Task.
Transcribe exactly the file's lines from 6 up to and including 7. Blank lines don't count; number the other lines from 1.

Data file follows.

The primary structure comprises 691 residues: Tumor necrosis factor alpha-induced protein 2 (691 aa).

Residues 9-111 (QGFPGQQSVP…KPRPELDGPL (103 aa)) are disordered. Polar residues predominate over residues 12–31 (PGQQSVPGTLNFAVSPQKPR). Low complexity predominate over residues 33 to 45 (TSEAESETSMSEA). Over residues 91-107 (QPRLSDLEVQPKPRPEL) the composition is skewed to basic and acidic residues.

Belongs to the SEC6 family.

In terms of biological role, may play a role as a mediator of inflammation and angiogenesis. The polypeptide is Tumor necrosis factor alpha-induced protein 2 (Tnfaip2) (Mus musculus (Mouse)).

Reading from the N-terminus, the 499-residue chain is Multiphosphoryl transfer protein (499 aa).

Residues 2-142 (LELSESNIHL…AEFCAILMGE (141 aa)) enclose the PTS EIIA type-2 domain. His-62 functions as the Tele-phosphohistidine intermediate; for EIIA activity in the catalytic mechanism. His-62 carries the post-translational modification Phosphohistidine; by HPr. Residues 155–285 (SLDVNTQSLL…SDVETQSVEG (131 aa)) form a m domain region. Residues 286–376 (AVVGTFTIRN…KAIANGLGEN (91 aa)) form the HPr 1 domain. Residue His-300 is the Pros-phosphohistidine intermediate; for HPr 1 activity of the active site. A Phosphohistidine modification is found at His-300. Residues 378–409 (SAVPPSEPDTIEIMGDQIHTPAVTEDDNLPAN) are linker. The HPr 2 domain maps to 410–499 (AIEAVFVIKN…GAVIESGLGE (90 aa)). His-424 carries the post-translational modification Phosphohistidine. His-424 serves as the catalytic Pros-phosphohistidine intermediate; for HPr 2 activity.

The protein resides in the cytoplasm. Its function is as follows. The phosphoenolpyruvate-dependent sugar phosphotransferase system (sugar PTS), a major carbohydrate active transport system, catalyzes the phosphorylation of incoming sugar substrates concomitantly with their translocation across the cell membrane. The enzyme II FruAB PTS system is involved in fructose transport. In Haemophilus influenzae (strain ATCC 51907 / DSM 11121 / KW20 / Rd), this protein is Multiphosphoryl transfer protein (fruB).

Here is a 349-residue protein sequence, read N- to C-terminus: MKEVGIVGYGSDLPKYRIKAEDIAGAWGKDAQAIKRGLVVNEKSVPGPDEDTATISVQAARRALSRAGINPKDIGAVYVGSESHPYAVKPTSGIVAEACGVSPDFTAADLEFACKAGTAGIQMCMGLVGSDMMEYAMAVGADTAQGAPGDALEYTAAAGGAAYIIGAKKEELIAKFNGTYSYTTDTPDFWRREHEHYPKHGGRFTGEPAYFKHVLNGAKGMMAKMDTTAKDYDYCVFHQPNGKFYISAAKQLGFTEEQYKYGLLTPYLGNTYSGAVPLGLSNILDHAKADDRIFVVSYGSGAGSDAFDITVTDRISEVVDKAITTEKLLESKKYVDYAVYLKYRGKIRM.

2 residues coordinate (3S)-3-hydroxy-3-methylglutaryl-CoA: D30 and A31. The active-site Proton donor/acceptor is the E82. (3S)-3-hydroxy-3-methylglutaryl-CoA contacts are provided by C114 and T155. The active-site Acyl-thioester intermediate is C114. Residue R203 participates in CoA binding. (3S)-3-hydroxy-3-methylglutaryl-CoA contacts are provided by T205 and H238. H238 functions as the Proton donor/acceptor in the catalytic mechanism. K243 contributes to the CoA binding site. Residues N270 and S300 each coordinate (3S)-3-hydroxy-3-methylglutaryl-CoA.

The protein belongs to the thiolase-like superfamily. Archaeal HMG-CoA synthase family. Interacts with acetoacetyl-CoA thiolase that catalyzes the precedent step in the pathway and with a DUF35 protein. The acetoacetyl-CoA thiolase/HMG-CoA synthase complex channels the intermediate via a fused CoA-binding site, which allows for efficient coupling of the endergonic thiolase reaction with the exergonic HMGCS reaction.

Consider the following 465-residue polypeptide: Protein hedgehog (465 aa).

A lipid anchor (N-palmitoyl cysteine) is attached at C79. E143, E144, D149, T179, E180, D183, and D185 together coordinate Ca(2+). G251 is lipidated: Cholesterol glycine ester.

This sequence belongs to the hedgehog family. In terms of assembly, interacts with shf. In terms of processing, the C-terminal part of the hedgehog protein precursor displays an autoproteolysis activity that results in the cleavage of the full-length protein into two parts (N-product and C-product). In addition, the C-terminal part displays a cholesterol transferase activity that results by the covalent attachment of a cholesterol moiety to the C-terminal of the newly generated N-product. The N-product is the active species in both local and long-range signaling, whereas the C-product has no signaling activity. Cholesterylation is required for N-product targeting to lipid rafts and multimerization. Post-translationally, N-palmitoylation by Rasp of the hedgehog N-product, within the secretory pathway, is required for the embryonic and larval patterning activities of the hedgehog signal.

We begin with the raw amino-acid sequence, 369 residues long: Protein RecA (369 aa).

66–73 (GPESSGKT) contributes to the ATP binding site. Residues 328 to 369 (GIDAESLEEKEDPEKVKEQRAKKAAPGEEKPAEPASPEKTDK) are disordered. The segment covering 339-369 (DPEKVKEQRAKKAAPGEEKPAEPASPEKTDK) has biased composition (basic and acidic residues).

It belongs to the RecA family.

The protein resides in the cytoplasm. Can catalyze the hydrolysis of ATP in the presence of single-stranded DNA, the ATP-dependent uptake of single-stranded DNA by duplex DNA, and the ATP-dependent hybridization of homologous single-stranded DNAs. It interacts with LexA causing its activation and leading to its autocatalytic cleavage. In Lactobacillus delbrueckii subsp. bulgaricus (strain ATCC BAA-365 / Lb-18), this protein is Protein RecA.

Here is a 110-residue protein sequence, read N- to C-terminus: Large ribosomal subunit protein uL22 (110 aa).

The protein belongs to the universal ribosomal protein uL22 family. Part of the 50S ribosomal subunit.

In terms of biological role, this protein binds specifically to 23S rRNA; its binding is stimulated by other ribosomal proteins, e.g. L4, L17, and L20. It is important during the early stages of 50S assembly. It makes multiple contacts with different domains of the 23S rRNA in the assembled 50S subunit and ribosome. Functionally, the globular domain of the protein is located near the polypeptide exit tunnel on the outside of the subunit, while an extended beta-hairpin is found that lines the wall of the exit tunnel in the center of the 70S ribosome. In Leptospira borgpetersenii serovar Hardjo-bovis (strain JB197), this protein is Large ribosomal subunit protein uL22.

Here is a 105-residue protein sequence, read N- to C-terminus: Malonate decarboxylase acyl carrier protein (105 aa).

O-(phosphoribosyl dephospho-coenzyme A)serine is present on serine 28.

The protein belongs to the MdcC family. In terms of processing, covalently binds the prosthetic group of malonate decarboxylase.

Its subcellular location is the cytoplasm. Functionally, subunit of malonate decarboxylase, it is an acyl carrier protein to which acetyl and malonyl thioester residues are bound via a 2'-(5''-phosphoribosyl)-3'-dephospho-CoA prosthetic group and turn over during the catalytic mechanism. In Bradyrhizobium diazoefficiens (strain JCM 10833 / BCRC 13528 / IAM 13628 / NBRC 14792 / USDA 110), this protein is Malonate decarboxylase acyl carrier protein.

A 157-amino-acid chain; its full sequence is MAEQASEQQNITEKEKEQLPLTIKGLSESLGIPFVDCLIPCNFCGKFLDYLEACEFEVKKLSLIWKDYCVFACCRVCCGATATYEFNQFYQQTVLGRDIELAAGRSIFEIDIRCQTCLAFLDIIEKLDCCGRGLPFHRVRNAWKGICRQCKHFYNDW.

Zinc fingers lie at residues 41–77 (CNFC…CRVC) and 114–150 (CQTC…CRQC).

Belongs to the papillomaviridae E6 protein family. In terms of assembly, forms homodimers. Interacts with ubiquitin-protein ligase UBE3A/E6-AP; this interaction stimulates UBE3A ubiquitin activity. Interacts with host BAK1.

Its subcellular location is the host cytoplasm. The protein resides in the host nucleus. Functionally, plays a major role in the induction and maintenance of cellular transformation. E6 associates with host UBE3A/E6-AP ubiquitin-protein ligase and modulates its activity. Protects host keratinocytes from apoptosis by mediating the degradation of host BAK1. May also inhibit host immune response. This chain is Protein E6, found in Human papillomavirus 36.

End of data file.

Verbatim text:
Residues 2-142 (LELSESNIHL…AEFCAILMGE (141 aa)) enclose the PTS EIIA type-2 domain. His-62 functions as the Tele-phosphohistidine intermediate; for EIIA activity in the catalytic mechanism. His-62 carries the post-translational modification Phosphohistidine; by HPr. Residues 155–285 (SLDVNTQSLL…SDVETQSVEG (131 aa)) form a m domain region. Residues 286–376 (AVVGTFTIRN…KAIANGLGEN (91 aa)) form the HPr 1 domain. Residue His-300 is the Pros-phosphohistidine intermediate; for HPr 1 activity of the active site. A Phosphohistidine modification is found at His-300. Residues 378–409 (SAVPPSEPDTIEIMGDQIHTPAVTEDDNLPAN) are linker. The HPr 2 domain maps to 410–499 (AIEAVFVIKN…GAVIESGLGE (90 aa)). His-424 carries the post-translational modification Phosphohistidine. His-424 serves as the catalytic Pros-phosphohistidine intermediate; for HPr 2 activity.

The protein resides in the cytoplasm. Its function is as follows. The phosphoenolpyruvate-dependent sugar phosphotransferase system (sugar PTS), a major carbohydrate active transport system, catalyzes the phosphorylation of incoming sugar substrates concomitantly with their translocation across the cell membrane. The enzyme II FruAB PTS system is involved in fructose transport. In Haemophilus influenzae (strain ATCC 51907 / DSM 11121 / KW20 / Rd), this protein is Multiphosphoryl transfer protein (fruB).